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05 June 2019 | Story Ruan Bruwer
Louzanne Coetzee
Athlete Louzanne Coetzee with the trophy of the Free State Sports Association for the Physically Disabled as Sports Star of the Year.

Although challenging, very exciting and a new journey, says Louzanne Coetzee about the athletics year for which she has been recognised.

The 26-year-old, who is doing her master’s in Social Cohesion and Reconciliation Studies at the University of the Free State, won the Free State Sports Association for the Physically Disabled (FSSAPD) Sports Star of the Year award for a fourth consecutive time. This was for the period June 2018 to April 2019.

In that time, she set a world record, an Africa record, and ran two marathons in which she came amazingly close to a second world record.

Only in her second marathon at the Berlin Marathon in September, the Paralympian fell 26 seconds short of the T11 (totally blind) world record time. She met the qualifying time for the 2020 Paralympic Games in Tokyo during the London Marathon in April.

“Marathons are definitely challenging and a new field for me, but I would say it has been a good 12 months. My aim is now set on next year’s Paralympic Games, where I would like to compete in the marathon and the 1 500 m.”

“I hope to run a good time in the 1 500 m at the World Para Athletics Championships in November.”

At the SASAPD National Championships for physically disabled and visually impaired athletes in April 2019, Coetzee won three gold medals and set a record in the 1 500 m. 

Others from the UFS also honoured

Coetzee has received several awards in her career, but says it is always special to be rewarded by her own federation (FSSAPD). 

Danie Breitenbach (T11) was also honoured as the Senior Male Sports Star. He bagged two gold medals and one silver and set a SA record in both the 800 m and 1 500 m at the nationals. Another Kovsie, Dineo Mokhosoa (F36 – coordination impairments), received a merit award for her gold medal in shot-put and silver in the discus at the national champs.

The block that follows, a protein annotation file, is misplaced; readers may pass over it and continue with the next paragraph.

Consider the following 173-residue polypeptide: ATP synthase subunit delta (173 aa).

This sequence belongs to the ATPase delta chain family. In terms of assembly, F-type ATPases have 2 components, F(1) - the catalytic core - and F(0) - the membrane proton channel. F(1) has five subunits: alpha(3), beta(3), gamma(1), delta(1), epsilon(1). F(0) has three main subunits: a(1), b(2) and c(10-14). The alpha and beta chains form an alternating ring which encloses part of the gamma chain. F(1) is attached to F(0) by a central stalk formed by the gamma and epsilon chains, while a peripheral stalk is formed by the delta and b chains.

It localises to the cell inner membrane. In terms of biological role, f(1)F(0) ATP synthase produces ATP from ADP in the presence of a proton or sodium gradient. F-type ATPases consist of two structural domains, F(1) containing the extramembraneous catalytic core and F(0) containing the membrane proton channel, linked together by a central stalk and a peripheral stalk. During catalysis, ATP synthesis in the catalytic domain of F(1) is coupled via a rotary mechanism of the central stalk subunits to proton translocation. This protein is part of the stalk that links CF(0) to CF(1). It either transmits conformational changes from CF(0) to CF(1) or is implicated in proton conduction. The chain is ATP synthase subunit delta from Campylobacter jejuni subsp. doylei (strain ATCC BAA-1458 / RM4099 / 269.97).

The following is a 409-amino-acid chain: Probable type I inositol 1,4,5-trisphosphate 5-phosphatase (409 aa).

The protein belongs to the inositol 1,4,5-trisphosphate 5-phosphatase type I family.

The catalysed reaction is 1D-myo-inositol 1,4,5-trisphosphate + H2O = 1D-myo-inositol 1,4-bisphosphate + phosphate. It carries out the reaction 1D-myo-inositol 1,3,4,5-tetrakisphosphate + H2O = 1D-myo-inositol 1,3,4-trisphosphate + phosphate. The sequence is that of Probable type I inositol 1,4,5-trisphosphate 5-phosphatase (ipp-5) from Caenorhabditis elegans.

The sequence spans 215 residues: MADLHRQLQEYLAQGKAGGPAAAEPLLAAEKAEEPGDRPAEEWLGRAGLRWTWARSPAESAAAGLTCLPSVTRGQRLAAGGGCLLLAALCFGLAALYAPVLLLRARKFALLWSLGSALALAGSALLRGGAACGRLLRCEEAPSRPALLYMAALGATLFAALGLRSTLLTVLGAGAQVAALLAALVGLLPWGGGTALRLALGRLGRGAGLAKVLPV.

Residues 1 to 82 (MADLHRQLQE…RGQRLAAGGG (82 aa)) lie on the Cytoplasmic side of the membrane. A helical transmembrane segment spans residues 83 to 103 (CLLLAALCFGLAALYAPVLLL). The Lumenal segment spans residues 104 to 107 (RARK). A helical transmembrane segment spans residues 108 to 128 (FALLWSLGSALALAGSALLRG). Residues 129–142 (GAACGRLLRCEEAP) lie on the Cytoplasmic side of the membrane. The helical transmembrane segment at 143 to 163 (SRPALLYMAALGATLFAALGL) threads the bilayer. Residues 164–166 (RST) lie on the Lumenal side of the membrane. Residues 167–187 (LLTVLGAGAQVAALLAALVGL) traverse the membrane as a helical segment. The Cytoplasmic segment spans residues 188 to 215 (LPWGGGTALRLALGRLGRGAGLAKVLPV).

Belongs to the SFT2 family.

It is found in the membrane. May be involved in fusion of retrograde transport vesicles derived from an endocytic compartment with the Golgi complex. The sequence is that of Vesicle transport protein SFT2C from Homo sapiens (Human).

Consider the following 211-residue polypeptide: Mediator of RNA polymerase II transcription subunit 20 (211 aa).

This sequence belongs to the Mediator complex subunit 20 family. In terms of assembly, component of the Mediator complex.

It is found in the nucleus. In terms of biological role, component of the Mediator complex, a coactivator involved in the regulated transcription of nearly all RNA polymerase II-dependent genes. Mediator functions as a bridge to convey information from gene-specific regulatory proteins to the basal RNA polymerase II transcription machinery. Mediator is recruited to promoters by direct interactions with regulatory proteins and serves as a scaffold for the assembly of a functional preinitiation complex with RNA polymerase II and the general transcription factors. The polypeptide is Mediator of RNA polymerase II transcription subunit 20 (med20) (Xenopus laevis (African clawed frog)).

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Increase in external research funding is proof of confidence in UFS
2014-12-09

The university’s sourcing of research funding from external organisations has received a significant boost this year. The growth in financing received from the National Research Foundation (NRF) alone increased from R24 million in 2013 to over R50 million in 2014.

“Because tertiary institutions can no longer survive on state subsidies alone, they are increasingly looking at alternative ways of supplementing their income. Income from these sources is utilised for various programmes and projects, with strong emphasis on research,” says Dr Glen Taylor, Senior Director: Research Development at the University of the Free State (UFS).

A source which provided considerable income for the UFS was the presentation of short learning programmes. The growth in income for the learning programmes this year was more than 30% compared to the income in 2012. “Income from short learning programmes is used to support the core business of the UFS,” says Dr Taylor.

A number of major research contracts were entered into during the course of the year. The UFS, for example, serves as an agency for a research contract of USD$10.5 million awarded by the World Bank to the Southern African Development Corporation (SADC). The contract is managed by the Institute for Groundwater Studies (IGS) and involves research on the management and formation of policies on underground water sources across boundaries.

Another substantial grant is the financing received from the Water Research Commission. The money is used to conduct research on the sustainable utilisation of water, as well as ways for the better utilisation thereof for the development of communities. The grant to the UFS for successful projects amounts to R5.5 million on average per year.

The UFS also has contracts with national and international partners. We conduct research of more than R30 million on the behalf of several mining companies, such as Anglo American, BHP Billiton, Exxaro and Goldfields Ltd. “Furthermore, we also have research funding from the National Institute of Health (NIH) in the USA, the European Union and several bilateral research agreements with countries such as Brazil, China and India, as well as contracts with Sasol and the Agricultural Research Council (ARC),” says Dr Taylor.

“We have tremendous interest from several companies wishing to finance the programmes, projects and intellectual property of the UFS, which is proof that our research is recognised and makes a difference,” he says.

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